Sewing tutorial for unlined jacket
Welcome to this new video about our favourite coat of the season, the Pamcoat with its pretty shawl collar, its large flap pockets and its loose fit. So let's take the same and start again... A new version!
Sewing the lining of a coat or jacket is not essential to make a nice first mid-season piece, especially if the back of your fabric is as nice as the front (like our lovely Scott tweed ;) ).
In the previous "Sewing Secrets" tutorial we detailed how to join a checked fabric, so your fabric pieces are ready for this next step. To prevent the fabric from fraying, all the pieces will have been overcast and the specified areas ironed on with iron-on tape (bottom of the garment, bottom of the sleeves, facing and back panel, under the collar).
This video will show you how to assemble your garment without sewing the lining of the coat. In order to have a coat that looks as good on the outside as it does on the inside, we are going to tape the seams: these are finishes with a bias tape that covers the seam allowances.
Laying a bias ensures a clean finish, even decorative if you choose a contrasting bias. Bias is applied before assembling your pattern pieces, and we tape it in place:
- The sides and shoulders of the front and back pieces
- The sides of the sleeve pieces and the bottom of the sleeve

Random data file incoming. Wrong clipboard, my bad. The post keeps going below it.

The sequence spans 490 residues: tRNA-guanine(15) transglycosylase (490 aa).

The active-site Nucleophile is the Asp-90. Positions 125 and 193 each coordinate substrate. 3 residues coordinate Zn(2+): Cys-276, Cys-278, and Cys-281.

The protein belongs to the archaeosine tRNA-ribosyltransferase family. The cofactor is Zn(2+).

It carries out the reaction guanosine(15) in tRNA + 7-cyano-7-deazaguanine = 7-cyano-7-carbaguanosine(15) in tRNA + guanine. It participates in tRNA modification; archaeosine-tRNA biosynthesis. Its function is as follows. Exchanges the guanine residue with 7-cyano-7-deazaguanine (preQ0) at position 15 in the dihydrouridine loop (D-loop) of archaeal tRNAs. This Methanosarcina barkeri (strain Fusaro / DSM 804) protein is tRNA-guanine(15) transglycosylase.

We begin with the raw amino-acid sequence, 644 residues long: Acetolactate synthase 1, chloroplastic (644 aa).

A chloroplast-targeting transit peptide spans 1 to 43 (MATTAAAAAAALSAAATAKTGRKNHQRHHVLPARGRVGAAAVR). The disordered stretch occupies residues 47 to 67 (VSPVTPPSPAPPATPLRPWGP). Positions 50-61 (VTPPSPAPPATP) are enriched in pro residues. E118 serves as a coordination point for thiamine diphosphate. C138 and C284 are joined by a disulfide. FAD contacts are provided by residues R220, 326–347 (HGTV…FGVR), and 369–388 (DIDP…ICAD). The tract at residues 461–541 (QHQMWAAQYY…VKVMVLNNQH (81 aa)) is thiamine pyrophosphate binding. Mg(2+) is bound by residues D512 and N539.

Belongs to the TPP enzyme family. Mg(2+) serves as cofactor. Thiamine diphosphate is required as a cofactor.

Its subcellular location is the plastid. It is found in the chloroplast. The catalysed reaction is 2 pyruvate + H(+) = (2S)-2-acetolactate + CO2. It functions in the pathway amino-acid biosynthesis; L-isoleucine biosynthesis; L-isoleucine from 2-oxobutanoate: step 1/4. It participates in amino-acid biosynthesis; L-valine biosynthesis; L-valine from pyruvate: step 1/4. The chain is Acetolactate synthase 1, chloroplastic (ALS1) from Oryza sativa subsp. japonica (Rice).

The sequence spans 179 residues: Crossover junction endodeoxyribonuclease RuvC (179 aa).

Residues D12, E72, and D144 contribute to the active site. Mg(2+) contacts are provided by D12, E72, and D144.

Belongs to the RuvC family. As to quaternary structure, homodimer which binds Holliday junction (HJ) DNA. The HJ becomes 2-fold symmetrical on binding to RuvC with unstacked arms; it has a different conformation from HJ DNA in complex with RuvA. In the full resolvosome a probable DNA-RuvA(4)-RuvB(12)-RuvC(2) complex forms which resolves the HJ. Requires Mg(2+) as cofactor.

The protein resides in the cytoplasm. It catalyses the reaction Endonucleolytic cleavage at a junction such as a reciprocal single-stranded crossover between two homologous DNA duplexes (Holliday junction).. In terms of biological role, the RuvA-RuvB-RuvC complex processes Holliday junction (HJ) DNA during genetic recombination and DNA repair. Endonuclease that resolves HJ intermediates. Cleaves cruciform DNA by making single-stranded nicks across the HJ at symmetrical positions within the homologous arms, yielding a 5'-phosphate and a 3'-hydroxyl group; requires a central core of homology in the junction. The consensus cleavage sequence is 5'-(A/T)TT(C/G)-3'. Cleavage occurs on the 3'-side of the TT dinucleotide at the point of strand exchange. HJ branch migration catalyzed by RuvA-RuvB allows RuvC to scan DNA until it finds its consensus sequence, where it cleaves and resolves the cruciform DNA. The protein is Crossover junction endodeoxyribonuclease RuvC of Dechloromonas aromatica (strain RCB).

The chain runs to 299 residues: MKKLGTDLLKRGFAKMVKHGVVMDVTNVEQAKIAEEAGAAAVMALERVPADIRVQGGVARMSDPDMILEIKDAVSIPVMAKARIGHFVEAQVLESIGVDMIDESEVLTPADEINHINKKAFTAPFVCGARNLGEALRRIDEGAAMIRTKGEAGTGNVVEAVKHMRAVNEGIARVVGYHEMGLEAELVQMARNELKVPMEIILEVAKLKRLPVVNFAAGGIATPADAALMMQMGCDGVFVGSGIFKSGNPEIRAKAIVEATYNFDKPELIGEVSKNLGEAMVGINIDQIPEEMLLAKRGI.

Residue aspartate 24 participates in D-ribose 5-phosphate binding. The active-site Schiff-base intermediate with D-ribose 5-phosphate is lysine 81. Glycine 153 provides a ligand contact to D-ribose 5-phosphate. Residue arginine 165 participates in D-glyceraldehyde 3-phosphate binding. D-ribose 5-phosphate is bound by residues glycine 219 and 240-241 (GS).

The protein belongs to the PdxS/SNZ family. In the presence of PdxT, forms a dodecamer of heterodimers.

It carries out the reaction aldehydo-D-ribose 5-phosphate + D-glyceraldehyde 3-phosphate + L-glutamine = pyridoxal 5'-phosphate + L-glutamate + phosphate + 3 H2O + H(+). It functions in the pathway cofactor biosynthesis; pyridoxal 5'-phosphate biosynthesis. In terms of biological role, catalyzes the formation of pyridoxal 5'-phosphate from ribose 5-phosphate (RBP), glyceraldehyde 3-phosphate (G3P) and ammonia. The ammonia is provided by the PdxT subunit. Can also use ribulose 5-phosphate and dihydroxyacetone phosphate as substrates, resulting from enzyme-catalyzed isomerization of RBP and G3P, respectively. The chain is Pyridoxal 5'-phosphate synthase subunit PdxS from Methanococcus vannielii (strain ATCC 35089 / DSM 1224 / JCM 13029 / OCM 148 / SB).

- The turn of the cladding
The quantities of bias needed for the coat Pam short and long version, as well as the tutorial to lay a bias are shown directly in the video.
For my coat, I chose not to tape the seams of the sleeve head and the bottom of the garment as the tweed is thick and I didn't want to risk stiffening my seams in these areas. So the seam allowances will simply be overcast. Depending on your choice of fabric, all the seams can be gimped (velvet, light denim, gabardine, fine wool).
In short (above the knee), Pam has a very different look and with its pretty checks it changes from my other versions! I've trimmed my seams with a black bias, which contrasts without shocking (the beige, navy, brown and black combination is really elegant). The bias will be visible at the bottom of the sleeves and as I always wear them rolled up, the inside of the sleeves is also visible (the "couture" touch!). The bottom hem is made with a hand stitched invisible stitch and the facing is also stabilised by hand stitching, as well as the back panel which is understitched with the seam allowance of the under collar (I promised you neat finishing touches, didn't I?!).
I embellished my coat with pearlescent gold-rimmed buttons from Rascol, real jewels! I really like my new coat, and I don't regret taking the time to take care of my fittings and finishing touches.
And if you want to take the plunge, you can find a step-by-step video on how to sew your coat with a lining (of course your sewing pattern includes all the lining pieces and the assembly of the lining with the garment, all these technical points are detailed in the brochure and the video tutorial of the coat Pam)
I hope you have a great time sewing and that the sewing techniques in this tutorial will be useful for many sewing projects! We are very happy with Julie to see all your comments under the YouTube videos and to find you for these moments of shared sewing. Our goal is to accompany you in your projects, to help you progress and to dare to try new techniques, video after video. Sewing remains a technical discipline but I am convinced that you will progress very quickly and that the pleasure of making your wardrobe, whether it is a pretty everyday blouse or a very well constructed coat, is even greater when you have also learned new things.
Great tutorial, thank you very much